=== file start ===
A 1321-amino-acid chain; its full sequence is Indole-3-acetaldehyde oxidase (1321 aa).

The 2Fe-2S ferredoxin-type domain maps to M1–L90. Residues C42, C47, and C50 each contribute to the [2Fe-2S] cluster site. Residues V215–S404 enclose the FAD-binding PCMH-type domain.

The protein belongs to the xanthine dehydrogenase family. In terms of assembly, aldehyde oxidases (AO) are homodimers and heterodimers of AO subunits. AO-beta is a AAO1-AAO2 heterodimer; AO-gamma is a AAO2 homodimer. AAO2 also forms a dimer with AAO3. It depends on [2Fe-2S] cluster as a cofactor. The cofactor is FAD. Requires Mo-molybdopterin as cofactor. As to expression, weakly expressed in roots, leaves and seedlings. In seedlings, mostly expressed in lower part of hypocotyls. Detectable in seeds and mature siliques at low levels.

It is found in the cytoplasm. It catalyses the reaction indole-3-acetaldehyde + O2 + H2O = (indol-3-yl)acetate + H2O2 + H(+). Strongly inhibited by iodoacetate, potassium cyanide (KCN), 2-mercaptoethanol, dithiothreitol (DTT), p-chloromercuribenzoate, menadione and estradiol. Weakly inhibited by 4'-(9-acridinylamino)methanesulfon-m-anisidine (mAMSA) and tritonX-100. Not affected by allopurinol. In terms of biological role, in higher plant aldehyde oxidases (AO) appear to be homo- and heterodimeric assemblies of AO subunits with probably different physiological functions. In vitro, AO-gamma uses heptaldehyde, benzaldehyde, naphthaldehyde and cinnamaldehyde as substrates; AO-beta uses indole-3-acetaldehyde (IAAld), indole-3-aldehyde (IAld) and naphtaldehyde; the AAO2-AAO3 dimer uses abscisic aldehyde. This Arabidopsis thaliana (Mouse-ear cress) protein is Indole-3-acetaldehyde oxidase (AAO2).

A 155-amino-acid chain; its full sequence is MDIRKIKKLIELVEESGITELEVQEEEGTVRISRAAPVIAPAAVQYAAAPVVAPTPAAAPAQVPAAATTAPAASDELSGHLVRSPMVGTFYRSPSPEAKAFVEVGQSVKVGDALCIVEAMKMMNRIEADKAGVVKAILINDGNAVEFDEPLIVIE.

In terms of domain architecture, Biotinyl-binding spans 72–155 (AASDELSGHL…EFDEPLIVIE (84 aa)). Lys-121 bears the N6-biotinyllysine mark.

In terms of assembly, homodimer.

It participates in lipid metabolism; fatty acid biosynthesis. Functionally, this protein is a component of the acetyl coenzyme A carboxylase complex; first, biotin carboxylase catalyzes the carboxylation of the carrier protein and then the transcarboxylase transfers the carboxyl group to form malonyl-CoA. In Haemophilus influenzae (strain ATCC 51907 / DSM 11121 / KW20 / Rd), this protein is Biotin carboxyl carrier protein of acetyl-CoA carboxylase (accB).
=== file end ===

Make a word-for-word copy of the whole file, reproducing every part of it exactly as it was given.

A 1321-amino-acid chain; its full sequence is Indole-3-acetaldehyde oxidase (1321 aa).

The 2Fe-2S ferredoxin-type domain maps to M1–L90. Residues C42, C47, and C50 each contribute to the [2Fe-2S] cluster site. Residues V215–S404 enclose the FAD-binding PCMH-type domain.

The protein belongs to the xanthine dehydrogenase family. In terms of assembly, aldehyde oxidases (AO) are homodimers and heterodimers of AO subunits. AO-beta is a AAO1-AAO2 heterodimer; AO-gamma is a AAO2 homodimer. AAO2 also forms a dimer with AAO3. It depends on [2Fe-2S] cluster as a cofactor. The cofactor is FAD. Requires Mo-molybdopterin as cofactor. As to expression, weakly expressed in roots, leaves and seedlings. In seedlings, mostly expressed in lower part of hypocotyls. Detectable in seeds and mature siliques at low levels.

It is found in the cytoplasm. It catalyses the reaction indole-3-acetaldehyde + O2 + H2O = (indol-3-yl)acetate + H2O2 + H(+). Strongly inhibited by iodoacetate, potassium cyanide (KCN), 2-mercaptoethanol, dithiothreitol (DTT), p-chloromercuribenzoate, menadione and estradiol. Weakly inhibited by 4'-(9-acridinylamino)methanesulfon-m-anisidine (mAMSA) and tritonX-100. Not affected by allopurinol. In terms of biological role, in higher plant aldehyde oxidases (AO) appear to be homo- and heterodimeric assemblies of AO subunits with probably different physiological functions. In vitro, AO-gamma uses heptaldehyde, benzaldehyde, naphthaldehyde and cinnamaldehyde as substrates; AO-beta uses indole-3-acetaldehyde (IAAld), indole-3-aldehyde (IAld) and naphtaldehyde; the AAO2-AAO3 dimer uses abscisic aldehyde. This Arabidopsis thaliana (Mouse-ear cress) protein is Indole-3-acetaldehyde oxidase (AAO2).

A 155-amino-acid chain; its full sequence is MDIRKIKKLIELVEESGITELEVQEEEGTVRISRAAPVIAPAAVQYAAAPVVAPTPAAAPAQVPAAATTAPAASDELSGHLVRSPMVGTFYRSPSPEAKAFVEVGQSVKVGDALCIVEAMKMMNRIEADKAGVVKAILINDGNAVEFDEPLIVIE.

In terms of domain architecture, Biotinyl-binding spans 72–155 (AASDELSGHL…EFDEPLIVIE (84 aa)). Lys-121 bears the N6-biotinyllysine mark.

In terms of assembly, homodimer.

It participates in lipid metabolism; fatty acid biosynthesis. Functionally, this protein is a component of the acetyl coenzyme A carboxylase complex; first, biotin carboxylase catalyzes the carboxylation of the carrier protein and then the transcarboxylase transfers the carboxyl group to form malonyl-CoA. In Haemophilus influenzae (strain ATCC 51907 / DSM 11121 / KW20 / Rd), this protein is Biotin carboxyl carrier protein of acetyl-CoA carboxylase (accB).